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Fire service wary of changes to Ontario building code

Dec. 16, 2013, Toronto – The fire service in Ontario is taking a cautious approach to the proposed changes to the building code, which would see the implementation of wood-framed buildings up to six storeys.

December 16, 2013
By Olivia D'Orazio

Dec. 16, 2013, Toronto – The fire service in Ontario is taking a cautious approach to the proposed changes to the building code, which would see the implementation of wood-framed buildings up to six storeys.

Carl Pearson, a captain with the Thorold Fire and Emergency Services in Ontario and a past president of the FFAO, said changes to the building code that would allow wood-framed buildings could put residents at risk.

“I’m not in favour of one type of construction over another,” Pearson says. “My main concern is public safety and firefighter safety.

“If we know that [wood-framed buildings] are 100 per cent safe, then let’s [build them]. But it has to be a safe building.”

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Frank Lamie, a retired deputy chief from Toronto who is currently working with the Ontario Association of Fire Chiefs to bring a fire perspective to the building code, reflects Pearson’s emphasis on safety.

“Our objective is occupant safety and firefighter safety,” Lamie says. “We understand that things in the [building] industry evolve, but we just want to make sure that [construction trends] are deployed properly and done safely so that the end result is still the safety of the occupant and the firefighter.”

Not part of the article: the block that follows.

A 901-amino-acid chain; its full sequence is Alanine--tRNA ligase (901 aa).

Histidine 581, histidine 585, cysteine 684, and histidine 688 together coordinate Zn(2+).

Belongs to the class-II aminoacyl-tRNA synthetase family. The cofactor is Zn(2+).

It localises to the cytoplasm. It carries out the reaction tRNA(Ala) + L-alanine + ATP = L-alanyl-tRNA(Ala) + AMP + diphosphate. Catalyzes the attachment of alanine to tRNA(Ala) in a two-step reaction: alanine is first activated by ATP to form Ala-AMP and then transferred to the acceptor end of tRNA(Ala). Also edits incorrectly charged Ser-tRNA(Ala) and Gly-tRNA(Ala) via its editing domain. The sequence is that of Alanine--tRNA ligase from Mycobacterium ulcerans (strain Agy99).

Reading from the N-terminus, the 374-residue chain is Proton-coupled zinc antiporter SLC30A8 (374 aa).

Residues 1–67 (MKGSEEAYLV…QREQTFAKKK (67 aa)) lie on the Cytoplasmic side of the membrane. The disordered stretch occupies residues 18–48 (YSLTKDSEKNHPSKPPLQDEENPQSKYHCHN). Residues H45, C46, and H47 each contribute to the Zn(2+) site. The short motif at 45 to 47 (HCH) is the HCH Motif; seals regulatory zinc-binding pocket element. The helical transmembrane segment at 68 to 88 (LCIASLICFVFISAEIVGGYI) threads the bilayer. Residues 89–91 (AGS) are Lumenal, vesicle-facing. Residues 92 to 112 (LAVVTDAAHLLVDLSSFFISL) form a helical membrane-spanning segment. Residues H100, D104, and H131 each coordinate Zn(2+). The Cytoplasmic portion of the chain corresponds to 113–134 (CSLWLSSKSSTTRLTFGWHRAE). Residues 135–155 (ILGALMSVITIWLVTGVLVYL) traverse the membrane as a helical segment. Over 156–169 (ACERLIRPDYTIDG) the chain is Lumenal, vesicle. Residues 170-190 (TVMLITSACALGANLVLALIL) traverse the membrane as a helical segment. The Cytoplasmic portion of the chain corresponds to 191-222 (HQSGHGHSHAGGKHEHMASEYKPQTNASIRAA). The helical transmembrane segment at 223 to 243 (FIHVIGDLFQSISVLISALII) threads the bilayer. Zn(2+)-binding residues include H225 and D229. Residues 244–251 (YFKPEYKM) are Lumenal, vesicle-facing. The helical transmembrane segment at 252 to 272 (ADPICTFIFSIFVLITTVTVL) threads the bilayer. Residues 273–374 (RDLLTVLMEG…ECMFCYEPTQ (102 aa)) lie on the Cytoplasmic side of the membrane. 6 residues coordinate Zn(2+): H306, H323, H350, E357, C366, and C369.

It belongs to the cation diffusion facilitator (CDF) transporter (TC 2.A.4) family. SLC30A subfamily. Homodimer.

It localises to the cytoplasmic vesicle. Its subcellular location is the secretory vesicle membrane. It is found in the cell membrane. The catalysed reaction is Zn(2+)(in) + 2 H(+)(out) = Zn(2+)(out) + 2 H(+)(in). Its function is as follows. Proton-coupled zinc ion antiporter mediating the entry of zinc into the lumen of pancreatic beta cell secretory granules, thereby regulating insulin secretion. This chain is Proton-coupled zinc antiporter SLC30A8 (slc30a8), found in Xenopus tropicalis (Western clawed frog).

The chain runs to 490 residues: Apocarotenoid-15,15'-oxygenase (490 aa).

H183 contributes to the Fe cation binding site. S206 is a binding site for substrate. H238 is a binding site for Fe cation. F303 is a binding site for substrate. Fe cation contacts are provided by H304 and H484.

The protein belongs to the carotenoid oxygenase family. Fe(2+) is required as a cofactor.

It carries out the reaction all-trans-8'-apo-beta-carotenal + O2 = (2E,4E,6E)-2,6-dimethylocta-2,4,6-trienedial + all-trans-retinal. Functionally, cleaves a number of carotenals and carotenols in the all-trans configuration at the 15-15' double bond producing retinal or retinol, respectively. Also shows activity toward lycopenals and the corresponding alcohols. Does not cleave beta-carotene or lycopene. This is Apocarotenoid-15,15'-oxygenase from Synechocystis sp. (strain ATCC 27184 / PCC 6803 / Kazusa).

The current building code in Ontario allows for wood-frame buildings up to four storeys for certain residential, office and mercantile occupancies. These buildings must meet a number of fire-safety criteria, including one-hour fire separations, fire sprinklers, and non-combustible cladding for exterior walls. Should the proposed changes be approved, permitting up to six stories of wood-framed structure, the building would need to meet the previous criteria, as well as new requirements, such as a maximum height of 18 metres, being fully sprinklered and a variety of qualifications regarding structural load factors.

In British Columbia, wood-framed buildings up to six stories are already allowed. A study by the University of the Fraser Valley, titled Sprinkler Systems and Fire Outcomes in Multi-Level Residential Buildings, found no evidence to support concerns that wood-framed buildings pose greater fire risks, mainly because the amended building code took steps to reduce any risks, such as requiring buildings to be fully sprinklered.

In the November 2012 issue of Fire Fighting in Canada, Peter Sells examined the proposal for a 10-storey wooden building in Prince George, B.C. Sells wrote that the proposed building “would have more in common structurally with old-style construction, which featured robust masonry, load-bearing walls, and full dimensional lumber floor and roof members.”

All of these features and requirements are great in theory, but Pearson says there still isn’t enough scientific testing to back up the proposal.

“We’re speculating that it’ll be fine, but we have to see how they’ll perform. We have to do some destructive testing to ensure that they’re safe.”